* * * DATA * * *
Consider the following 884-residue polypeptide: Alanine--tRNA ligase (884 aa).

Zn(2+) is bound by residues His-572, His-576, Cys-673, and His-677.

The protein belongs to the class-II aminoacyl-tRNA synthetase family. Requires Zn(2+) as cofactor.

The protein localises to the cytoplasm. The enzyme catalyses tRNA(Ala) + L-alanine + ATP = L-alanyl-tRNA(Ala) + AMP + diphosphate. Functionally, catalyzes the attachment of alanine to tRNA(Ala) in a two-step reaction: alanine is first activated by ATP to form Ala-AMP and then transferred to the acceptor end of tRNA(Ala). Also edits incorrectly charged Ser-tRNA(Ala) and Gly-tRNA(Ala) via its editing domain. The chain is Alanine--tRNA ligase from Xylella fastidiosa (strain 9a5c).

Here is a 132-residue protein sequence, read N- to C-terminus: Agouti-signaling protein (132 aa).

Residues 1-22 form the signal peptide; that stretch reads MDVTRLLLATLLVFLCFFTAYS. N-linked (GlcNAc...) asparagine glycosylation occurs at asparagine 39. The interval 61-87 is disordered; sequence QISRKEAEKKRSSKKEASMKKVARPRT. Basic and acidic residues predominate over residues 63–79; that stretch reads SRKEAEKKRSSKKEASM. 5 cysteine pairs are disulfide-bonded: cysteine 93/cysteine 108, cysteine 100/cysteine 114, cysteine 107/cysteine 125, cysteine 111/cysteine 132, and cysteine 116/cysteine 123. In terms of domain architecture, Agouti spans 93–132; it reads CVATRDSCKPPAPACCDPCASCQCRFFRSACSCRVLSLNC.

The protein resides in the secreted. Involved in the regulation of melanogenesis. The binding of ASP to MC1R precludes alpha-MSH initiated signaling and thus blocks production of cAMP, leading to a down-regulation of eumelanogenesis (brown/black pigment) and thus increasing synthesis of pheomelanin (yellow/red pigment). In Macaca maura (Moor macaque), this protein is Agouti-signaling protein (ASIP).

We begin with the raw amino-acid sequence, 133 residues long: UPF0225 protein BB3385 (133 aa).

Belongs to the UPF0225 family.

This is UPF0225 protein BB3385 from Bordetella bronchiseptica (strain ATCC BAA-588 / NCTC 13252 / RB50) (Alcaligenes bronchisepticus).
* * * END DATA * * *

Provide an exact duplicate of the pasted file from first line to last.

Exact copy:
Consider the following 884-residue polypeptide: Alanine--tRNA ligase (884 aa).

Zn(2+) is bound by residues His-572, His-576, Cys-673, and His-677.

The protein belongs to the class-II aminoacyl-tRNA synthetase family. Requires Zn(2+) as cofactor.

The protein localises to the cytoplasm. The enzyme catalyses tRNA(Ala) + L-alanine + ATP = L-alanyl-tRNA(Ala) + AMP + diphosphate. Functionally, catalyzes the attachment of alanine to tRNA(Ala) in a two-step reaction: alanine is first activated by ATP to form Ala-AMP and then transferred to the acceptor end of tRNA(Ala). Also edits incorrectly charged Ser-tRNA(Ala) and Gly-tRNA(Ala) via its editing domain. The chain is Alanine--tRNA ligase from Xylella fastidiosa (strain 9a5c).

Here is a 132-residue protein sequence, read N- to C-terminus: Agouti-signaling protein (132 aa).

Residues 1-22 form the signal peptide; that stretch reads MDVTRLLLATLLVFLCFFTAYS. N-linked (GlcNAc...) asparagine glycosylation occurs at asparagine 39. The interval 61-87 is disordered; sequence QISRKEAEKKRSSKKEASMKKVARPRT. Basic and acidic residues predominate over residues 63–79; that stretch reads SRKEAEKKRSSKKEASM. 5 cysteine pairs are disulfide-bonded: cysteine 93/cysteine 108, cysteine 100/cysteine 114, cysteine 107/cysteine 125, cysteine 111/cysteine 132, and cysteine 116/cysteine 123. In terms of domain architecture, Agouti spans 93–132; it reads CVATRDSCKPPAPACCDPCASCQCRFFRSACSCRVLSLNC.

The protein resides in the secreted. Involved in the regulation of melanogenesis. The binding of ASP to MC1R precludes alpha-MSH initiated signaling and thus blocks production of cAMP, leading to a down-regulation of eumelanogenesis (brown/black pigment) and thus increasing synthesis of pheomelanin (yellow/red pigment). In Macaca maura (Moor macaque), this protein is Agouti-signaling protein (ASIP).

We begin with the raw amino-acid sequence, 133 residues long: UPF0225 protein BB3385 (133 aa).

Belongs to the UPF0225 family.

This is UPF0225 protein BB3385 from Bordetella bronchiseptica (strain ATCC BAA-588 / NCTC 13252 / RB50) (Alcaligenes bronchisepticus).